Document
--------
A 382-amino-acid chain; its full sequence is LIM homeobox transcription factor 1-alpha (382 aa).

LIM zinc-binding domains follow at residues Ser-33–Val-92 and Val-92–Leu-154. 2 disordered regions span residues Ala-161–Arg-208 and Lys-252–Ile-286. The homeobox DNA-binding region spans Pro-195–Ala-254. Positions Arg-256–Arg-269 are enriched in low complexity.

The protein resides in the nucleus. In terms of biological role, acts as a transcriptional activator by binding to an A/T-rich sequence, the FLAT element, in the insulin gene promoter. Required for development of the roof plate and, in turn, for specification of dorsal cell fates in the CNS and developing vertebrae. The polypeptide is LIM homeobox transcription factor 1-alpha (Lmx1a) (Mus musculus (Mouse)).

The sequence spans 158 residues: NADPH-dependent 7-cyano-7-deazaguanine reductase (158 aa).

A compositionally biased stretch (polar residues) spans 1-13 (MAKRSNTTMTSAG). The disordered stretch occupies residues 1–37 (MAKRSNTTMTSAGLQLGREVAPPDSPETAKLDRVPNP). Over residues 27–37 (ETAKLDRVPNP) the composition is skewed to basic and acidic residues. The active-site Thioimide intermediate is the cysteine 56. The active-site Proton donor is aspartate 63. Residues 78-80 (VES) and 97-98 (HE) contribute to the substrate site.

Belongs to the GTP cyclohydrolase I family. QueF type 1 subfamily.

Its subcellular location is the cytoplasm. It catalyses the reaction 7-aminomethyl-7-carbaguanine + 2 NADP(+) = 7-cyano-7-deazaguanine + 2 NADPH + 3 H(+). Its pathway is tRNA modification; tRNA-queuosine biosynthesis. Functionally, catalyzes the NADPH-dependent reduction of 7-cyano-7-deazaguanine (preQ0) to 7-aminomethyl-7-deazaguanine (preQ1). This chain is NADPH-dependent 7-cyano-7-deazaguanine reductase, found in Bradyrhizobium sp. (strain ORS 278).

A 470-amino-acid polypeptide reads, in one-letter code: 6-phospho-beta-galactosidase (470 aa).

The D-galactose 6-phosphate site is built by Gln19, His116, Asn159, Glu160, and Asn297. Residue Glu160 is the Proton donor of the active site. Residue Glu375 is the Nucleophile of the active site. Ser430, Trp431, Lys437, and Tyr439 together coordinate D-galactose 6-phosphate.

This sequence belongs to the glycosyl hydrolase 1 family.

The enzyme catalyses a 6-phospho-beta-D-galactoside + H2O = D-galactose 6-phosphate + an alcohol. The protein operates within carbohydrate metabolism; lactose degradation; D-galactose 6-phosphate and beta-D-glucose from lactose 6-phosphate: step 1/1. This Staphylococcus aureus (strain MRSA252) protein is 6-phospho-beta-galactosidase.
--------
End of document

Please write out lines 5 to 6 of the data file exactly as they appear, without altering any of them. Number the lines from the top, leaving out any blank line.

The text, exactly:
A compositionally biased stretch (polar residues) spans 1-13 (MAKRSNTTMTSAG). The disordered stretch occupies residues 1–37 (MAKRSNTTMTSAGLQLGREVAPPDSPETAKLDRVPNP). Over residues 27–37 (ETAKLDRVPNP) the composition is skewed to basic and acidic residues. The active-site Thioimide intermediate is the cysteine 56. The active-site Proton donor is aspartate 63. Residues 78-80 (VES) and 97-98 (HE) contribute to the substrate site.

Belongs to the GTP cyclohydrolase I family. QueF type 1 subfamily.